Health & Medicine

Two infected Americans are now Ebola-free, but doctors aren't sure why

This story is a part of

Human Needs

This story is a part of

Human Needs

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Kent Brantly, who contracted the deadly Ebola virus, smiles during a press conference at Emory University Hospital in Atlanta, Georgia. Brantly, and a second American aid worker who contracted Ebola in Liberia, have both recovered and were discharged by the Atlanta hospital, which treated them with an experimental drug.

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Tami Chappell/Reuters

Until recently, there's been little positive news about the deadly Ebola outbreak in West Africa. But now there's one hopeful development: Two Americans, Dr. Kent Brantly and aid worker Nancy Writebol, have been cured of the disease

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"They are Ebola-free. They do not have the Ebola virus in them anymore," says Anthony Fauci, director of the National Institute of Allergy and Infectious Diseases. "They're of no danger to society, their family, or to the people who come into contact with them."

Fauci says doctors at Emory University Hospital in Atlanta are absolutely certain that the two Americans are free of the disease. "We have very, very sensitive molecular probes that probe for the virus in the blood. ... And so you you examine blood, stool, urine, a variety of bodily fluids until it's clear of the virus." And now that they're "clear," Fauci says, that means their immune systems have essentially taken over and can now protect them from that particular strain of Ebola.

Brantly and Writebol contracted the diease while working in Liberia, one of the West African countries where Ebola has killed more than 1,200 people so far. Their cases earned worldwide attention because they were treated with ZMapp, an experimental cocktail of antibodies. It consistes of proteins that the body usually makes but, in this case, are artificially produced.

Their access to the drug, which is not fully tested or in production, sparked anger because of the appearance of Western privilege. Many people argued that experimental drugs like ZMapp shouldn't just be given to Westerners — they should also be deployed in crises to see if they can stop the deaths of already-desperate people. But Fauci says no one is sure if ZMapp is actually what saved the Americans.

"We really cannot tell whether the specific therapy that they received made any difference in their clinical course and there's a lot of misinformation about that," he says. "We don't know if it had no effect, if it had a good effect or whether, paradoxically, it could have delayed their recovery." He points out that ZMapp was given to a Spanish priest who was air-evacuated a few weeks ago from West Africa, but still died after he returned to Spain.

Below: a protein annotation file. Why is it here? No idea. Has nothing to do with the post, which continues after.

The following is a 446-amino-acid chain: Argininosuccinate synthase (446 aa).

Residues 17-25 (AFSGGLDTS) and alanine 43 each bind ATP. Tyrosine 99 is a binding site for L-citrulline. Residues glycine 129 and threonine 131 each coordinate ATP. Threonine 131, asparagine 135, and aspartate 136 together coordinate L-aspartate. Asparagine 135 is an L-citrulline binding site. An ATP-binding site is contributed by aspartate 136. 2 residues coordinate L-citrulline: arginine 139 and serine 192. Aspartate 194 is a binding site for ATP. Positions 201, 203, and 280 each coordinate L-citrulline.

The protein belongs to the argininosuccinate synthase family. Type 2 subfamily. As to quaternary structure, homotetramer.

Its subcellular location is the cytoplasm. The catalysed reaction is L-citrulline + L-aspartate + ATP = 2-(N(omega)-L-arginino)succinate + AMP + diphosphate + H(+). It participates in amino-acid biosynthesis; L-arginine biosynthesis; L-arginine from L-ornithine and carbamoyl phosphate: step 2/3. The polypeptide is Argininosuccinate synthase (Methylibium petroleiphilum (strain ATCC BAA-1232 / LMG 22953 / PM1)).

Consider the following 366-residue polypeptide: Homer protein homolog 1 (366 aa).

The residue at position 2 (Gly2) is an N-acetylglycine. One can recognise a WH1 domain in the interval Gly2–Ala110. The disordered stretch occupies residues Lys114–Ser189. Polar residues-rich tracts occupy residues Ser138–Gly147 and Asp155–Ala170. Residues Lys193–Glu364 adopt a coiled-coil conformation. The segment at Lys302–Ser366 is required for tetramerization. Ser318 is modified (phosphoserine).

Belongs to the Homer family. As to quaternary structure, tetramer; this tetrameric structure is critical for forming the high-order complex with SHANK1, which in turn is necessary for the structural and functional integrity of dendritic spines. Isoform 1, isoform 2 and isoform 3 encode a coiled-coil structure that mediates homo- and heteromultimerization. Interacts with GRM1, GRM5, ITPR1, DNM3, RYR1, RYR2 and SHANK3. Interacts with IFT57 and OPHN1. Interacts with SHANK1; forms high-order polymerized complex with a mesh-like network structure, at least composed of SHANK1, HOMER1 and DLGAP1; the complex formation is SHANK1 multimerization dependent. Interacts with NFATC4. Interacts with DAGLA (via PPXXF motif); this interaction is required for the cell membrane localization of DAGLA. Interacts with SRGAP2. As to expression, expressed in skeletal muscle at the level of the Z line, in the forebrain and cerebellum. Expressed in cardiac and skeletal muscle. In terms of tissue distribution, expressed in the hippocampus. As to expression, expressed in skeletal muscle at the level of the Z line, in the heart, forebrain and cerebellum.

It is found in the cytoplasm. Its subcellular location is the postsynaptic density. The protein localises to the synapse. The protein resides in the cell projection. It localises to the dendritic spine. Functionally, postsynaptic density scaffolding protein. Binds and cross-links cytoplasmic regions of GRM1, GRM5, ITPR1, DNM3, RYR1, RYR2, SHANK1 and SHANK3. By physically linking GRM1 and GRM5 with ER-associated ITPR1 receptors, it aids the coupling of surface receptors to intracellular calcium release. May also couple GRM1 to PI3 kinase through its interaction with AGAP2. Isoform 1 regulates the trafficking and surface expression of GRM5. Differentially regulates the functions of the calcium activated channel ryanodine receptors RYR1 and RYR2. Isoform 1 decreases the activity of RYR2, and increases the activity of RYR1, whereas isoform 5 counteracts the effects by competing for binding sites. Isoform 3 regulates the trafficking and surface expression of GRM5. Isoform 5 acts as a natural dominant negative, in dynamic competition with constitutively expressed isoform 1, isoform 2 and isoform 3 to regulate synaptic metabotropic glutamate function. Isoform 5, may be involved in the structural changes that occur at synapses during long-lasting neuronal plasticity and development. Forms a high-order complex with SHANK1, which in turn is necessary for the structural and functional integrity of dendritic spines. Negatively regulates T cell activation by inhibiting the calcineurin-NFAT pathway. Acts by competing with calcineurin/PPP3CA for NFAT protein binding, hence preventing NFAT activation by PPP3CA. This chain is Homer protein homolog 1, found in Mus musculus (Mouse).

In fact, Fauci believes that the first-class medical care the two Americans received at Emory University Hospital contributed the most to their recovery. "The critical issue is good medical care with good healthcare providers, with the predominant intervention being the replacement of fluids," says Fauci.

People suffering from Ebola rapidly lose fluids because of diarrhea, vomiting and even some bleeding. Fauci says the real life-saving therapy is replacing those fluids intervenously: "If you can do that and keep people alive, the natural immune system that the body generates against the virus ultimately clears the virus."

Unfortunately, that's not so simple in the three West African countries affected by the current Ebola outbreak. "The conditions that are there in-country, in those West African countries — it's remarkable that they're doing as well as they can," Fauci says. Nearly 50 percent of people who have contracted this strain of Ebola recover, even in West Africa. That's despite the fact that countries like Liberia and Sierra Leone "have no real good infrastructure for health care. They have minimal ability to do isolation, to do contact tracing, and to have the equipment to safely take care of people."

For Brantly and Writebol, meanwhile, the future looks bright. "They just need to recover from a serious illness," Fauci says. "I'm sure it wore them down terribly, despite the fact that Dr. Brantly looked pretty good at the press conference on TV. But going through an Ebola infection is not something you take lightly and I'm sure he'll take some time to fully recover."